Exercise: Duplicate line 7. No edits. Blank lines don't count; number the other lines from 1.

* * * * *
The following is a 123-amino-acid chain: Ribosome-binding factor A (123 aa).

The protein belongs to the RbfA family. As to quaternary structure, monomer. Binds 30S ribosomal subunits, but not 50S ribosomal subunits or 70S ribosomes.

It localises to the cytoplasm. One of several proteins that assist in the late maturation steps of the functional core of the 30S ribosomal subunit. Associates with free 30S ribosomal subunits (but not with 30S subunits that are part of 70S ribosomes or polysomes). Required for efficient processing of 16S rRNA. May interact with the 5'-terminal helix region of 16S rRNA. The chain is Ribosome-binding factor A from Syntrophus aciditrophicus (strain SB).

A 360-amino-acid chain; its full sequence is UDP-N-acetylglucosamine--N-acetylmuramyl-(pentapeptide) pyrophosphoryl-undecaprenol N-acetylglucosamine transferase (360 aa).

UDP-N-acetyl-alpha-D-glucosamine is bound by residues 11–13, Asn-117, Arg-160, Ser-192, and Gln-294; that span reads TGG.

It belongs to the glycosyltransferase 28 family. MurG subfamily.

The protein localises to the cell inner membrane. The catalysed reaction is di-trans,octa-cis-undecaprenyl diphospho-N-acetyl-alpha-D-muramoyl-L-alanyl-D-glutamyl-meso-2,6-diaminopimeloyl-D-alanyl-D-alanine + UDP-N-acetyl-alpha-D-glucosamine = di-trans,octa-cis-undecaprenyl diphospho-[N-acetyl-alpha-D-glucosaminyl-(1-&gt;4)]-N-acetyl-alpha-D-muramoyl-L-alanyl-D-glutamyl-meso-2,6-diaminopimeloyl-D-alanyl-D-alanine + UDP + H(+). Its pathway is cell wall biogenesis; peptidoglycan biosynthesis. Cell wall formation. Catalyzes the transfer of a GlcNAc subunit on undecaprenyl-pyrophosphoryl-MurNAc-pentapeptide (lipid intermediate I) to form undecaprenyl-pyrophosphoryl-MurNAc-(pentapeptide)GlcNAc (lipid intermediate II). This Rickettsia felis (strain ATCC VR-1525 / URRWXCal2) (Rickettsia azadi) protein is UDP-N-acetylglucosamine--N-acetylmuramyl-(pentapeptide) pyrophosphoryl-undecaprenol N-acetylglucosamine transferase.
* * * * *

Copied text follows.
The protein localises to the cell inner membrane. The catalysed reaction is di-trans,octa-cis-undecaprenyl diphospho-N-acetyl-alpha-D-muramoyl-L-alanyl-D-glutamyl-meso-2,6-diaminopimeloyl-D-alanyl-D-alanine + UDP-N-acetyl-alpha-D-glucosamine = di-trans,octa-cis-undecaprenyl diphospho-[N-acetyl-alpha-D-glucosaminyl-(1-&gt;4)]-N-acetyl-alpha-D-muramoyl-L-alanyl-D-glutamyl-meso-2,6-diaminopimeloyl-D-alanyl-D-alanine + UDP + H(+). Its pathway is cell wall biogenesis; peptidoglycan biosynthesis. Cell wall formation. Catalyzes the transfer of a GlcNAc subunit on undecaprenyl-pyrophosphoryl-MurNAc-pentapeptide (lipid intermediate I) to form undecaprenyl-pyrophosphoryl-MurNAc-(pentapeptide)GlcNAc (lipid intermediate II). This Rickettsia felis (strain ATCC VR-1525 / URRWXCal2) (Rickettsia azadi) protein is UDP-N-acetylglucosamine--N-acetylmuramyl-(pentapeptide) pyrophosphoryl-undecaprenol N-acetylglucosamine transferase.